Fitzgerald, Conor - 'The Memory Key'
"You're not fish nor flesh nor fowl, Blume. You're not honest, and you're not corrupt; you're a commissioner but not a team player; your politics are undefined, as are your loyalties. I would be generous and say you're not a complete failure, but you’re definitely not a success..."
A railway station in Central Italy, 1980.
Rome, present day.
On a cold November evening, a month or so later, Commissioner Alec Blume is at home with Caterina and her young son when he is summoned to a crime scene by Magistrate Principe. Principe looks frail, shivering in the drizzle and darkness, as he watches the forensic team working around the body of a young woman slumped against a wall as though slouching. A young couple stand nearby, the girl's face buried in the young man's shoulder. She is the dead girl's cousin and the dead girl is Sofia Fontana. "A lovely girl," says Principe, "A witness to the Stefania Manfellotto assassination attempt"...
THE MEMORY KEY is the fourth in Conor Fitzgerald's crime series featuring American-born, naturalised-Italian, police detective Alec Blume - a stubborn investigator with a tendency to display the emotional maturity of a ten-year-old. Stefania Manfellotto, a right-wing terrorist tried and imprisoned for the terrible bombing of a packed railway station in 1980, becomes the victim of a murder attempt after her release. When a witness to that murder attempt is killed, it is thought to be part of a clean-up process. But if so, why kill the witness before finishing the job of Manfellotto, now lying helpless in hospital? True, Manfellotto's brain injuries mean she may no longer be considered a threat. But someone wanted her dead. An angry, bereaved relative of one of the bomb victims, perhaps? Or a fellow-fascist conspirator anxious to silence her? One thing you can count on - when Magistrate Principe asks his friend Commissioner Alec Blume to keep an eye on the case as a personal favour - Blume says no. But when everyone else tells him to stay out of it, after all it is not his case to investigate... Well, Blume is Blume, and he cannot resist looking into the shootings. However the consequences of this and his other decisions pitch him towards a future he hasn't taken the time to imagine.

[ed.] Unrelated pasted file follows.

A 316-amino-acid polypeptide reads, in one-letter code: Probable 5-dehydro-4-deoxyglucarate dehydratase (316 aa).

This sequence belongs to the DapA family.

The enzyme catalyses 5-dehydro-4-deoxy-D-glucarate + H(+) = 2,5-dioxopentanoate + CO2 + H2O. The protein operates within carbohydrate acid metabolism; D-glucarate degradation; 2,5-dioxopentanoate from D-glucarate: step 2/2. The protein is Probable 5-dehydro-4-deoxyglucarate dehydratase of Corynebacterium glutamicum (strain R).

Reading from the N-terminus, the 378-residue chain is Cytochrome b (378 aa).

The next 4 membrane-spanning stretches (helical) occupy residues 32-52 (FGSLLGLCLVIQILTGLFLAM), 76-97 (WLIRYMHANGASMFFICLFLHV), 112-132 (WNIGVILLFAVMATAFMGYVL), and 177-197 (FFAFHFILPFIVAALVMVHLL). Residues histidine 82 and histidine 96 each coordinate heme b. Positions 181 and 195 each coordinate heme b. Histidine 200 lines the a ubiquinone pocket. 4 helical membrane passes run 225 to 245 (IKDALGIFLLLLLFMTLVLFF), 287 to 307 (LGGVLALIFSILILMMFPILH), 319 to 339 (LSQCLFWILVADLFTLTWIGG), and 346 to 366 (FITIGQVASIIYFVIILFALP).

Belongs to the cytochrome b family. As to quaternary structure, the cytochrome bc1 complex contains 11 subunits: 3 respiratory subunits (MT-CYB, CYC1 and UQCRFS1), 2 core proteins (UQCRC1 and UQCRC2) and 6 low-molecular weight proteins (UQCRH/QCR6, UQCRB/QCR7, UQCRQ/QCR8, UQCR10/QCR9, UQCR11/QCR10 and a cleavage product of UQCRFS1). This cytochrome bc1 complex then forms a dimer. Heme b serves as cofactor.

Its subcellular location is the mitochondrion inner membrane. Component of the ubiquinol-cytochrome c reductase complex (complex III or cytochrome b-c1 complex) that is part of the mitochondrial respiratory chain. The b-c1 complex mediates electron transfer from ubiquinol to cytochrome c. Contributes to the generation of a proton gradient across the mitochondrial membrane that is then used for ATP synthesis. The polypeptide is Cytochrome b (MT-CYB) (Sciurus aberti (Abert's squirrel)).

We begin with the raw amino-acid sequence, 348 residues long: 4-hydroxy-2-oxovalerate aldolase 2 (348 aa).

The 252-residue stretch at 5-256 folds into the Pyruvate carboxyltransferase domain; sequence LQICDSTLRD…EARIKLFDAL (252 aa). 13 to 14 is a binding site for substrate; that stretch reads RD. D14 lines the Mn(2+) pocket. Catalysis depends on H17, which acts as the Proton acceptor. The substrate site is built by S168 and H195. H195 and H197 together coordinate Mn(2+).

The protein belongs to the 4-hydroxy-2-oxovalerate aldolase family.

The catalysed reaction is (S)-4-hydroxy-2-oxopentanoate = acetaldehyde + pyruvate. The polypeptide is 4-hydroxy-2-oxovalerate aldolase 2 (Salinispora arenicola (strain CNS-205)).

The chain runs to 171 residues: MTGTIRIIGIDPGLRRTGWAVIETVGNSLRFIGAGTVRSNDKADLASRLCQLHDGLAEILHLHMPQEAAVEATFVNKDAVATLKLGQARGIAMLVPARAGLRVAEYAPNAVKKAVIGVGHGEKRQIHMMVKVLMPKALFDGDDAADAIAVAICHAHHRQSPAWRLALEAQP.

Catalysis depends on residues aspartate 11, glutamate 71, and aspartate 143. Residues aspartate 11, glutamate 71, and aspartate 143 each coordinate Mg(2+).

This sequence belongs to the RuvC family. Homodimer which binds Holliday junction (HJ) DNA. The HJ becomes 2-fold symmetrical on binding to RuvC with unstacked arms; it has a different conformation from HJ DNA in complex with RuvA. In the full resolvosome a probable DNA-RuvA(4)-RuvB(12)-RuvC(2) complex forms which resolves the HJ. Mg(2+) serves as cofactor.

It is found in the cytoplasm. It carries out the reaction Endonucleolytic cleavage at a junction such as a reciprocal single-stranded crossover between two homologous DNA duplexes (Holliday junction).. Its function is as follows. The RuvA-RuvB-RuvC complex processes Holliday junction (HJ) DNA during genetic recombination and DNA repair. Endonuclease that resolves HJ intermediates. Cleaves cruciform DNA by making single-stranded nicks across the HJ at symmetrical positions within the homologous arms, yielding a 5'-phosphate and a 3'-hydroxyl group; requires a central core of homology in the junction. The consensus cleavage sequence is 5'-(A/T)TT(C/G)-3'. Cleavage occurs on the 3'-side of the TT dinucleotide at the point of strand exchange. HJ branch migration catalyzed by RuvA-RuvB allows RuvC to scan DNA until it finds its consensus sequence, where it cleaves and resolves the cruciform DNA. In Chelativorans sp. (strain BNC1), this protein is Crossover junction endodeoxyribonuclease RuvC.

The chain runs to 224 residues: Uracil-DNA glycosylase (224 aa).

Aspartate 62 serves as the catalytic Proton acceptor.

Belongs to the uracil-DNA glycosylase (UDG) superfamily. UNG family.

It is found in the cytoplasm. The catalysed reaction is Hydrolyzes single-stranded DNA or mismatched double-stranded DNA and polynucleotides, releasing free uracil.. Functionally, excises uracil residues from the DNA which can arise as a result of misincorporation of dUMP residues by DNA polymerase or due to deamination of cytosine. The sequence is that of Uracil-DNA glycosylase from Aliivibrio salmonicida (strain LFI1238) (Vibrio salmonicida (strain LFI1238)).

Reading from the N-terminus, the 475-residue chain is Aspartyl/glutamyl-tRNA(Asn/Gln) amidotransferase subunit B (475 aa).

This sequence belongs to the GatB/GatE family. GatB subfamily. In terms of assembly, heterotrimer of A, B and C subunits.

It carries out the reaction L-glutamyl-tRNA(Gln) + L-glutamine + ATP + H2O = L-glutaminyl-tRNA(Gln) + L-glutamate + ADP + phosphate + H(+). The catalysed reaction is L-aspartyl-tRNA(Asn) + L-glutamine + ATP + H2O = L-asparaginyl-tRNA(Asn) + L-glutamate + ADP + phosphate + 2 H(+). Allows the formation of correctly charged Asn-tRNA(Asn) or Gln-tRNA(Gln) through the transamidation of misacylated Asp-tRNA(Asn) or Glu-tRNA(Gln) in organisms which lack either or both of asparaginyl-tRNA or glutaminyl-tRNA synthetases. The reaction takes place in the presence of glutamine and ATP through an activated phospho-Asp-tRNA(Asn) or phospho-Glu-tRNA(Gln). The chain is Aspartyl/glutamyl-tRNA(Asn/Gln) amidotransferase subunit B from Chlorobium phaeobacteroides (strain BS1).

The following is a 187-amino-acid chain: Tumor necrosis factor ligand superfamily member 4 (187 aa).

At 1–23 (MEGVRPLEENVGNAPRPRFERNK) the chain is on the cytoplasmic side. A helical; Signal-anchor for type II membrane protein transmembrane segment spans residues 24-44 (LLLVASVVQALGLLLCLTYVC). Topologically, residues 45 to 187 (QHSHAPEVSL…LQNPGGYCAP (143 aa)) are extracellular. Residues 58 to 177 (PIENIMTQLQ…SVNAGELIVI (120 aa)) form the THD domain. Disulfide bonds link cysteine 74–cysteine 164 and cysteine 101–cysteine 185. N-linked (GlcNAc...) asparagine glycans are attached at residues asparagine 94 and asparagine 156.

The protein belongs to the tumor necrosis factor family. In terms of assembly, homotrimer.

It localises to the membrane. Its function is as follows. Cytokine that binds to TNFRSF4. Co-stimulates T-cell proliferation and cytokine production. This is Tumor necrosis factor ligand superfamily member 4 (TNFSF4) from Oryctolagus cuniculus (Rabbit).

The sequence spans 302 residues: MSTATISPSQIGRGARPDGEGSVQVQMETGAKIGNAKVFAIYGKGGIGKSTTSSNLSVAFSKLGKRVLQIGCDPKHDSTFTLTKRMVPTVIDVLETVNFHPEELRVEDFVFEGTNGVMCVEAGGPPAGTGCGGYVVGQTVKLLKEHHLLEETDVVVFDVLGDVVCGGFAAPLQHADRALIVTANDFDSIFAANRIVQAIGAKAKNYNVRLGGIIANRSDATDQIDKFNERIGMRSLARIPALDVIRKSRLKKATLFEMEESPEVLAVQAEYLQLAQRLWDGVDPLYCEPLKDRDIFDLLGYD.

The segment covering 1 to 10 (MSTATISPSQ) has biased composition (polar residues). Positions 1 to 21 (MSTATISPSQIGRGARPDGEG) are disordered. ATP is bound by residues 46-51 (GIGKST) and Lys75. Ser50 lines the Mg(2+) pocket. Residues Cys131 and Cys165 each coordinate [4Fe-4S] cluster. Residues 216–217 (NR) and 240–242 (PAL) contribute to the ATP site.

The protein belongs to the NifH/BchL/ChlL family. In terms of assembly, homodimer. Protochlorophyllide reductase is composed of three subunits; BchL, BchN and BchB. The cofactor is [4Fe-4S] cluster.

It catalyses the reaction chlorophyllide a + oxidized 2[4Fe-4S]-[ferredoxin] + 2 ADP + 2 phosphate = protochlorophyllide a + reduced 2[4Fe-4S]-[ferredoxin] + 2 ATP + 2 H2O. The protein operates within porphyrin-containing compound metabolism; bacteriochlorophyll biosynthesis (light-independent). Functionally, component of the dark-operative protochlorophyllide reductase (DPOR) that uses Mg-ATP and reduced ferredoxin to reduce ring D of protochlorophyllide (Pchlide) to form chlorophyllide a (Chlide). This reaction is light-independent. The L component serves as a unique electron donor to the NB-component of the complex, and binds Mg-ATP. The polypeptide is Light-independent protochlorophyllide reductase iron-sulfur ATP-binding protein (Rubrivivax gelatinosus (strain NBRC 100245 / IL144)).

Fitzgerald uses the theme of "memory" throughout this novel. Stefania Manfellotto's brain injury destroys her short term memory and traps her in the Italy of 1979 just before she carried out a massacre (modelled on the 1980 Bologna bombing). Several of the book's characters are involved in researching and formulating memory theory and Blume's own intermittent reading of a self-help book on memory improvement runs parallel with his investigations. Coming to terms with - and warming to - Alec Blume's awkward personality together with his reading choices can demand some commitment. But press on with THE MEMORY KEY and you will be rewarded, not just with the solution to the crimes, but with Fitzgerald's detailed and character-filled writing, his ruthlessly neutral observation of the shifting perspectives of "right and wrong" and an occasionally ironic view of crime and retribution. Ultimately, as the novel progresses, Blume's own personal life unravels with a suspense and speed that outdoes the suspense of the investigation. Be careful, as unlikely as it may seem, Blume can grow on you.
Lynn Harvey, England
last updated 4/12/2014 19:50